For us the key challenge is finding sponsors that can enable us to bring enough filmmakers out to the events. Having filmmakers present is great for filmmakers and CC culture (see above) but it's also important for audiences grappling with the concepts of shared culture who are able to discuss with creators who have direct experience with the benefits and problems associated with sharing their work. This means that we need to develop strong relationships with supporting organisations, and that's something this grant can help us find the time to do.

How do you plan to sustain your project after the Creative Commons funding has ended? Detail specific plans. How do you plan to raise revenue to continue your efforts in the future?

See above.

How can this project be scalable, or have a scalable impact?

With a 'cuckoo' model of running alongside others' events, this is not really scalable, but certainly replicable and repeatable. We'd intend to off the Shared Film programme as a free-to-use component for events, using BitTorrent to distribute the core content; but each year we'd be aiming to run 2-3 events ourselves at strategic conference and festivals. We're already in discussion about doing this alongside the Berlinale, but it's our hope that others will pick up the programme and do it without us, choosing their own artists to invite!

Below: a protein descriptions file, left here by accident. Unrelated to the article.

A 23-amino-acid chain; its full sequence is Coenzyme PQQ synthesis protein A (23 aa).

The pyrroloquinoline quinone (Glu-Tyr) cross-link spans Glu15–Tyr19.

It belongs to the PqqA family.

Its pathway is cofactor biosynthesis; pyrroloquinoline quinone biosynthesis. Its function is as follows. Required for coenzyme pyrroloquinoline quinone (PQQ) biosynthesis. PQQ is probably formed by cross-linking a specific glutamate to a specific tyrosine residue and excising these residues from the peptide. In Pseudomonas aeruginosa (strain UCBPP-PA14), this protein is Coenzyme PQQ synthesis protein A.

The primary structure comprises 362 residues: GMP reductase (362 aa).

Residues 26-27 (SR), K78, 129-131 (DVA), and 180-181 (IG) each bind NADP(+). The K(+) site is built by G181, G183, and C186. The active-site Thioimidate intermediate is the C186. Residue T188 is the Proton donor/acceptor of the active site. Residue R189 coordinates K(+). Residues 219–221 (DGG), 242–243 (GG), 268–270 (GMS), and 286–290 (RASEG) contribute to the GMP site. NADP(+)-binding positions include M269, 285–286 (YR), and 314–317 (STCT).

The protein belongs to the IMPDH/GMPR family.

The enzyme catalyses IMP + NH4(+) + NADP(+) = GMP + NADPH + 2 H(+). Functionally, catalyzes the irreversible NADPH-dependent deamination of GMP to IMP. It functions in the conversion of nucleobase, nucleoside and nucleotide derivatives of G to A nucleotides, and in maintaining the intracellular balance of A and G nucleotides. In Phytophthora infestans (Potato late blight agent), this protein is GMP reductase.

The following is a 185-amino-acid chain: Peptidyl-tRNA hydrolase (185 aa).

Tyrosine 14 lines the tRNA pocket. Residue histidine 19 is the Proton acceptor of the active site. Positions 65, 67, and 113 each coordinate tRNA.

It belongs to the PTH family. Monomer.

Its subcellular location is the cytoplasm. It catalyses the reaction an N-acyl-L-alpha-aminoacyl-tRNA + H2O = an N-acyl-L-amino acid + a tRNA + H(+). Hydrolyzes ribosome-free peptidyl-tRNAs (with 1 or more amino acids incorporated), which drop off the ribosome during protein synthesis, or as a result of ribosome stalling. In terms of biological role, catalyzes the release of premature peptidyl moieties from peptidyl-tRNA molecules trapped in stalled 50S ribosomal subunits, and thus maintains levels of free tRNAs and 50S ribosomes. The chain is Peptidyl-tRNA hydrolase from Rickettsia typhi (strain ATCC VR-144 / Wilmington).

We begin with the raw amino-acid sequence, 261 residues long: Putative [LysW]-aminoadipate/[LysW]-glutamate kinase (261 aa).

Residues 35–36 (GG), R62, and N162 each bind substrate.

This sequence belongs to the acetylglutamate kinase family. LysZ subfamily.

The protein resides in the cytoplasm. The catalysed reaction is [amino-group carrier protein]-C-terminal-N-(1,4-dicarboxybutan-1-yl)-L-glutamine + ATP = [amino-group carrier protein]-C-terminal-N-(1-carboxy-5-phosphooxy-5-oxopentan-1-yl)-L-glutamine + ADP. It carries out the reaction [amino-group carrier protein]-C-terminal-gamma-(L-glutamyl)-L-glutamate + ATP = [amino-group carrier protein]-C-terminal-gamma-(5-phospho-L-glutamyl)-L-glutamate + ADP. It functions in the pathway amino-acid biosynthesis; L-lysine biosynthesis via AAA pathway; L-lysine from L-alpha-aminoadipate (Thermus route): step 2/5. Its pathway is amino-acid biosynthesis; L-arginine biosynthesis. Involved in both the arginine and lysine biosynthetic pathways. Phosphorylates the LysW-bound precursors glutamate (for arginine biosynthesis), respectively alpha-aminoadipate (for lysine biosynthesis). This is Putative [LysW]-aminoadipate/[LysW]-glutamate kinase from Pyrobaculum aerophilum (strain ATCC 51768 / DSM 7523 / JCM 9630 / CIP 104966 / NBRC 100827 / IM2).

What resources and support do you expect Creative Commons to provide to your project to ensure its success (if any)?

We'd like to ask for the maximum grant of $10,000 from CC to help us continue to make this event possible. In any case we'll continue to work with local CC organisations to bring the event to CC events each year.

Describe how your organization currently communicates with its community members and network partners. (100 words)

We communicate with audiences through and we'll soon develop Twitter and Facebook presences. In addition we are able to leverage local CC networks, and the networks of VODO and BitTorrent